Degree Type

Honors Capstone Project

Date of Submission

Spring 5-1-2013

Capstone Advisor

Miriam Elman, Professor of Political Science

Honors Reader

Mehrzad Boroujerdi, Professor of Political Science

Capstone Major

Political Science

Capstone College

Arts and Science

Audio/Visual Component


Capstone Prize Winner


Won Capstone Funding


Honors Categories

Social Sciences

Subject Categories

Comparative Politics | International Relations | Political Science


Mahmoud Abbas’s 2011 attempt to obtain Palestinian statehood through the United Nations challenged the status quo “Middle East peace process” by offering an alternative solution to the system of bilateral negotiations that has otherwise been stagnant for much of the last decade. Since Salam Fayyad became prime minister in 2007, the Palestinian Authority has been actively working towards building institutions that would serve as the foundation for the future State of Palestine. International accolades for Fayyad’s initiative garnered far-reaching support to facilitate the state-building program.

In the six years since then, the Palestinian Authority has developed the institutions that are necessary for Palestine to become a state of its own. In reality, however, the Palestinian Authority has not evolved into the de facto state that Fayyad’s program had intended it to. This is largely due to the fact that Israel has not sufficiently minimized its occupation of the West Bank, inadvertently placing a glass ceiling on the Palestinian Authority’s ability to further develop its institutions.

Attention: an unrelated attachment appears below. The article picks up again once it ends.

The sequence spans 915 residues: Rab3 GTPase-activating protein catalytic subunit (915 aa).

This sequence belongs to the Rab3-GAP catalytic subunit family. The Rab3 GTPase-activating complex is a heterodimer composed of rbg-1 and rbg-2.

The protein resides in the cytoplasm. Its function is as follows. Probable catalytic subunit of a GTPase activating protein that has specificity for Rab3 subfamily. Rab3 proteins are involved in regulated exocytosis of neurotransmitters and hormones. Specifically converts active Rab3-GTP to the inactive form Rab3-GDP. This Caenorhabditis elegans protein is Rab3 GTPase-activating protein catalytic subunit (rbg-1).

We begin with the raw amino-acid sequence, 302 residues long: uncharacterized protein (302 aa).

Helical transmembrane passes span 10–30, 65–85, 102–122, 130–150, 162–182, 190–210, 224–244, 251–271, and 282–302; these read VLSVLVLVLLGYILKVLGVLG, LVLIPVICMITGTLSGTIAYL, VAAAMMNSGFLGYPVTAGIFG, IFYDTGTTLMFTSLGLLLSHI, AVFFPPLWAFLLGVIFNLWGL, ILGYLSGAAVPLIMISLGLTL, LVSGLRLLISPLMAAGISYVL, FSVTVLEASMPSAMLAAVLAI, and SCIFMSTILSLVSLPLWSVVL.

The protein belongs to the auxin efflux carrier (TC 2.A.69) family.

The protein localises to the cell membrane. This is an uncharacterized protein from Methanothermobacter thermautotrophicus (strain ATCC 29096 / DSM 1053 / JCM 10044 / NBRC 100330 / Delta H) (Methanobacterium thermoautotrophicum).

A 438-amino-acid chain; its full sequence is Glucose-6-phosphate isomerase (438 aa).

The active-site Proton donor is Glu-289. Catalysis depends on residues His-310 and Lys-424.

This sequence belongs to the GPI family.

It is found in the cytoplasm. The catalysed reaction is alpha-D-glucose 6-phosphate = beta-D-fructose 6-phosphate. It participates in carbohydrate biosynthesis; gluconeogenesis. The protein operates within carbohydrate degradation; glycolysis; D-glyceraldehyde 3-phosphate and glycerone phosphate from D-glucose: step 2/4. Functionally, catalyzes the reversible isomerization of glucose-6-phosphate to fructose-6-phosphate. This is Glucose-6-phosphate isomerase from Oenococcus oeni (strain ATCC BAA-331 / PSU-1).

The purpose of this research is to provide a better understanding of post-intifada, post-Arafat Palestine by analyzing the capacity of its institutions to function on a level comparable to other states. This research identifies specific criteria attributed to statehood, utilizing the cases of Israel and Kosovo to illustrate the role that institution building and support from the international community plays in obtaining recognition as a sovereign state. It also identifies the state-building programs enacted by the Palestinian Authority to demonstrate how the institutional capacity of the Palestinian Authority has evolved since the conclusion of the second intifada.

This research argues that the most accurate to measure a state is by assessing the existence of institutional infrastructure and the ability of state institutions to carry out the functions of a state. This research concludes that if Israel lifted its draconian restrictions in the West Bank and the U.S. also began to actively support the state-building programs, Palestine could sufficiently exist and a sovereign and independent state.

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Creative Commons Attribution-Noncommercial-No Derivative Works 3.0 License
This work is licensed under a Creative Commons Attribution-Noncommercial-No Derivative Works 3.0 License.



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